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Economic Sentiments: Adam Smith, Condorcet, and the Enlightenment

Economic Sentiments: Adam Smith, Condorcet, and the Enlightenment Cover

 

Synopses & Reviews

Publisher Comments:

In a brilliant recreation of the epoch between the 1770s and the 1820s, Emma Rothschild reinterprets the ideas of the great revolutionary political economists to show us the true landscape of economic and political thought in their day, with important consequences for our own. Her work alters the readings of Adam Smith and Condorcet — and of ideas of Enlightenment — that underlie much contemporary political thought. Economic Sentiments takes up late-eighteenth-century disputes over the political economy of an enlightened, commercial society to show us how the "political" and the "economic" were intricately related to each other and to philosophical reflection. Rothschild examines theories of economic and political sentiments, and the reflection of these theories in the politics of enlightenment. A landmark in the history of economics and of political ideas, her book shows us the origins of laissez-faire economic thought and its relation to political conservatism in an unquiet world. In doing so, it casts a new light on our own times.

Review:

"Emma Rothschild believes that commercial life today and our attitudes toward it?particularly our openness and our enthusiasm and our sense of boundless possibility ? correspond in crucial ways to the situation that was confronted by Adam Smith at the dawn of the era of liberal capitalism. This makes the moment ripe, she suggests, for a reconsideration of the achievement of the great eighteenth-century Scottish thinker; and this is the task to which she devotes the bulk of her interesting and learned book on the original understanding of laissez-faire, or free market, economics." Peter Berkowitz, The New Republic (read the entire New Republic review)

Review:

"A powerful and original reconsideration of the thinking of Smith and Condorcet. Delightfully fresh, sensitive, sensible and wide-ranging. A wonderfully evocative, even lyrical book. This is a scholarly achievement of a very high order. It will be of substantial interest to specialists in a range of fields within the humanities and social sciences, who will be obliged in reading it to think again about many conventional views within their disciplines. But it should also reach a broader audience among all those concerned with how we should think about economics and politics in a new century full of uncertainties and insecurities." Keith Baker, Stanford University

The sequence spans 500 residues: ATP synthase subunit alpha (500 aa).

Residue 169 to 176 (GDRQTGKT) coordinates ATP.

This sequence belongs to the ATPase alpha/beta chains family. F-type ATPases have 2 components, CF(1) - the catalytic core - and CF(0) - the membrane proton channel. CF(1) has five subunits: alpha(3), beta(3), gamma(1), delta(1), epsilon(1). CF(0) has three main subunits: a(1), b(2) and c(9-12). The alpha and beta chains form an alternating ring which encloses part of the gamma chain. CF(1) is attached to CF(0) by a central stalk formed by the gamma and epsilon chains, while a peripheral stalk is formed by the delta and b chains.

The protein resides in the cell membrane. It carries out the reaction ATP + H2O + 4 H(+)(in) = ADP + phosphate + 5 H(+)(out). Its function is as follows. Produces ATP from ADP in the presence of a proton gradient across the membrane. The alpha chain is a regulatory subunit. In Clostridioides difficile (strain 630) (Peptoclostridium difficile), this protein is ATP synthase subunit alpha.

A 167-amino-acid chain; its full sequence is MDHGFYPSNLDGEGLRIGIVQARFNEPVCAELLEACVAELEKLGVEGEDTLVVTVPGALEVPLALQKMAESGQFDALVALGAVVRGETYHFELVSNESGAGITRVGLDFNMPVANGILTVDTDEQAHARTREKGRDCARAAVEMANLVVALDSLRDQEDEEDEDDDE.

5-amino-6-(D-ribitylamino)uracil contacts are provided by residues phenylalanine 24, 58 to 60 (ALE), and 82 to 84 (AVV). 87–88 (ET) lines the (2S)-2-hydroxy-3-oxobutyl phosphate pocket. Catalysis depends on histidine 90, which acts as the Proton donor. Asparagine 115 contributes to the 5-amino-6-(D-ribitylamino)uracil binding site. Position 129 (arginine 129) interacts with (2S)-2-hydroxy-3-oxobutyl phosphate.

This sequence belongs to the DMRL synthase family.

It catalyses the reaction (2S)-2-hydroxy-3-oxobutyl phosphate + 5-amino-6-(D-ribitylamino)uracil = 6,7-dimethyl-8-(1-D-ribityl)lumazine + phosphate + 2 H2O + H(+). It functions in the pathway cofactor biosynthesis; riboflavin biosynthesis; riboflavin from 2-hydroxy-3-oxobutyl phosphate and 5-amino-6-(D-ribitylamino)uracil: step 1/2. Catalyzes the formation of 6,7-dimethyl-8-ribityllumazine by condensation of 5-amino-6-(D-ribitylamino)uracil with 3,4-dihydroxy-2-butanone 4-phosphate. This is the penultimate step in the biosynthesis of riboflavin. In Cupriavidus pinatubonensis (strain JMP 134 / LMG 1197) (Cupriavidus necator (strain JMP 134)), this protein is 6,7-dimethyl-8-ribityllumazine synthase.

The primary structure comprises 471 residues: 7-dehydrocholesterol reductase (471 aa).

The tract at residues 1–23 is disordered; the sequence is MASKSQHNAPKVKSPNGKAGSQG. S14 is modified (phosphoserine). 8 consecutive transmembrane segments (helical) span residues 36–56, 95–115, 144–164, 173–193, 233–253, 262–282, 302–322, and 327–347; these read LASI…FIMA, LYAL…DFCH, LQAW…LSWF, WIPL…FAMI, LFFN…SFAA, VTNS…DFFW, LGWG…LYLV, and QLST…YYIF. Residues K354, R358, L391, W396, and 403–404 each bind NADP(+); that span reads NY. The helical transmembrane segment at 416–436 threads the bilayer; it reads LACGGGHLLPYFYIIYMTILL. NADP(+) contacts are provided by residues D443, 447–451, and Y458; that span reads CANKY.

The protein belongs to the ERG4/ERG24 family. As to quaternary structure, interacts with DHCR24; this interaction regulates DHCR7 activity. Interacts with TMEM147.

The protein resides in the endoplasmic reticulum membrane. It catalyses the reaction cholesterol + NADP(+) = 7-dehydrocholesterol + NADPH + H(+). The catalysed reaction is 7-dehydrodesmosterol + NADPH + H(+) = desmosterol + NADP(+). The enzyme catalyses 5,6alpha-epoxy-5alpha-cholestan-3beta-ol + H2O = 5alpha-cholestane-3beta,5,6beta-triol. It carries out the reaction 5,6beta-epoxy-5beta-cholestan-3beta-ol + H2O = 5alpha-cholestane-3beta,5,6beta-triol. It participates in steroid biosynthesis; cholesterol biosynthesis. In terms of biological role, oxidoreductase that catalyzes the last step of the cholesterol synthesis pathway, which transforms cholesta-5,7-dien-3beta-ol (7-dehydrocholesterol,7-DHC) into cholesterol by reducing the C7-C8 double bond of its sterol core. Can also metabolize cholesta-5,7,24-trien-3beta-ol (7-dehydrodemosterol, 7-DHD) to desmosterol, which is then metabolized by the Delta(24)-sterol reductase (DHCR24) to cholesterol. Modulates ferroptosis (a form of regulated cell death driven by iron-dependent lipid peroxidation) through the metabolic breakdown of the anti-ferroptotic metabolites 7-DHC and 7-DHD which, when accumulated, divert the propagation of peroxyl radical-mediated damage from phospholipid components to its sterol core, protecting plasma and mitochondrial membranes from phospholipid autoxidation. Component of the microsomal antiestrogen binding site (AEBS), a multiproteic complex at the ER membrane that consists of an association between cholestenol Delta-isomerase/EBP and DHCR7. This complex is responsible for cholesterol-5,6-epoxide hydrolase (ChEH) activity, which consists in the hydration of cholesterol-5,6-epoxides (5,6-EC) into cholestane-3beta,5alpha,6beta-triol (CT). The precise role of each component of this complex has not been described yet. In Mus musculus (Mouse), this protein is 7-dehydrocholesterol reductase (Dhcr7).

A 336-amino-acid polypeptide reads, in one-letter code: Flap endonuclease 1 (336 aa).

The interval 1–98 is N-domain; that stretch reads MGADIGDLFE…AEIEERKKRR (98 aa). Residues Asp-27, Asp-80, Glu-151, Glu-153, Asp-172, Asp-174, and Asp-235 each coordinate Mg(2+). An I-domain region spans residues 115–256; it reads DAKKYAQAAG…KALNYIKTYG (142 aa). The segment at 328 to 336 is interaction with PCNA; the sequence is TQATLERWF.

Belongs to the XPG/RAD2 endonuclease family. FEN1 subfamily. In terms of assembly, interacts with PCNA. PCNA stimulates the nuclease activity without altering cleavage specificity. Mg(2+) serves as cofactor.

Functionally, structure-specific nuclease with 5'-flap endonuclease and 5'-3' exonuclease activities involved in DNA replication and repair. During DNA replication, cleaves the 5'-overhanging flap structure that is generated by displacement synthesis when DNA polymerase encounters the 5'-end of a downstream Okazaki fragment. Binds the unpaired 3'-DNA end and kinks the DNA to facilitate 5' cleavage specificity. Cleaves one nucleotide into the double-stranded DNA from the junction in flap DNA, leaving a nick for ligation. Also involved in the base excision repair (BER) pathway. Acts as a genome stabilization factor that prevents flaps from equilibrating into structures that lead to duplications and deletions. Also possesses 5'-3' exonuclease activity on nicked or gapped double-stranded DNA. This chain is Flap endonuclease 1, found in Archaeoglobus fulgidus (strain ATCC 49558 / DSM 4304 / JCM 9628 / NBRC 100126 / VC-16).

Review:

This landmark work revisits the intellectual ferment of the late eighteenth and early nineteenth centuries...[Rothschild] dismantles, with quiet authority, the stereotype of the Enlightenment as a period dominated by chilly rationalists. The New Yorker

Review:

"We have all read Adam Smith and we all think we know him well. But this text, in its emphasis on the period after 1776 and its coverage of related works from other nations, is full of revelations and delicious quotes from unstudied sources." David S. Landes, author of The Wealth and Poverty of Nations

Review:

Rothschild's richly complex and deeply informed account of the writings of Adam Smith and of the Marquis du Condorcet locates them more closely in their own time and, by so doing, changes their significance for us today. The monolithic view of the cold, inhuman Enlightenment, propagated by the early nineteenth-century Romantics, is undercut by close analysis and understanding of the political and social contexts. The book is a triumph of scholarship and reinterpretation, as well as a model of expository prose. Kenneth J. Arrow, Stanford University

Review:

"In her readable as well as scholarly book, Economic Sentiments, [Rothschild] links [Adam] Smith with the French philosopher the Marquis de Condorcet, another thinker seen today as an emblem of "cold hard and rational enlightenment" but in reality interested, like Smith, "in economic life as a process of discussion, and as a process of emancipation," in which "one's freedom to buy or sell or lend or travel or work is difficult to distinguish from the rest of one's freedom." This larger picture, Rothschild thinks, is what was lost as economics developed along with the society it analyzed, and what she hopes to restore." Paul Mattick, New York Times Book Review

Description:

Includes bibliographical references (p. 255-342) and index.

About the Author

Emma Rothschild is a Fellow of King's College, Cambridge, and Director of the Center for History and Economics, King's College.

Table of Contents

Introduction

1. Economic Dispositions

The History of Sentiments

Civilized and Commercial Society

The Unfrightened Mind

Two Kinds of Enlightenment

The Devil Himself

Heroic Dispositions

A Sort of Inner Shuddering

The Cold Light of Reason and the Warmth of Economic Life

Seeing the State as in a Picture

Indulgence and Indifference

The Light of History

The Enlightenment and the Present

2. Adam Smith and Conservative Economics

This Famous Philosopher

Scotland in the 1790s

Economic and Political Freedom

The Liberal Reward of Labor

One-Sided Rationalistic Liberalism

Smith's Real Sentiments

3. Commerce and the State

A Reciprocal Dependence

Scarcities, Dearths, and Famines

Poverty and General Equilibrium

Turgot's Policies against Famine